Wieland gives plenty of page space to Riefenstahl’s work, as though through her work is the best way to understand her life. Not so with Dietrich. Though Wieland wants to depict Dietrich without judgement, more time is given to her personal affairs and family life than to her films and stage work. The goal appears to be to depict these two seemingly opposite women as having nearly identical qualities that led them to pursue their passions so fervently (albeit in opposing directions). But it takes a careful combing through the text to get at that purpose. Bad translations are unfortunate to read because it becomes nearly impossible to tell whether the work is poorly written or if the spirit of the work is just lost in translation.

Regardless, if you really want a blast in the face of old school Hollywood glamor, just Google image search “Marlene Dietrich.” (If you want a kick in the face, Google “Marlene Dietrich’s legs”).

Damn, Marlene.

Better yet, check out her films.

Squirmy! Wormy! Shock!

A book review of The Troop: A Novel of Terror by Nick Cutter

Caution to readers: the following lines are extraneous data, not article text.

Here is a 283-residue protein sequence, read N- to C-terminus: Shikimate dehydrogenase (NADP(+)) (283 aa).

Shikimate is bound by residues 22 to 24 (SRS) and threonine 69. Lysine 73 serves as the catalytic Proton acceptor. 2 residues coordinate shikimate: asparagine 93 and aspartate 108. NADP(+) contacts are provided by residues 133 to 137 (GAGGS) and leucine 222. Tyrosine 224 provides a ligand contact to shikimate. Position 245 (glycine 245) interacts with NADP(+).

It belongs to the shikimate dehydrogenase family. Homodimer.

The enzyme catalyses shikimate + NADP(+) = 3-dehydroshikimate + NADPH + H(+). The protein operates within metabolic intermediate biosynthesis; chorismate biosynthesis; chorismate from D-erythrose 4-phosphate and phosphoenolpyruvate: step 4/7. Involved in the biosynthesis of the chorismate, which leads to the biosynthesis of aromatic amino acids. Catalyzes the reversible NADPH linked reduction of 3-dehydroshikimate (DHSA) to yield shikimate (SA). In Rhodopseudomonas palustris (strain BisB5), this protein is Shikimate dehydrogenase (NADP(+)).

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I’m inadvertently developing a tradition: I tend to straddle the old and new years with a horror story. Last year around this time, I dove into Nick Cutter’s atmospheric horror novel The Deep–a chilling tale of mysterious forces that operate at extreme pressures in the world’s uncharted depths. This year I camped out with The Troop. While The Deep is a penetrating, almost Lovecraftian tale of the unknown (specifically the machinations of the unknown) that asks, “what’s out there?,” The Troop has a different flavor of horror: it utilises conventions established by the likes of Stephen King and William Golding cut with Cronenberg-esque body horror–all while asking, “what do we do to each other?”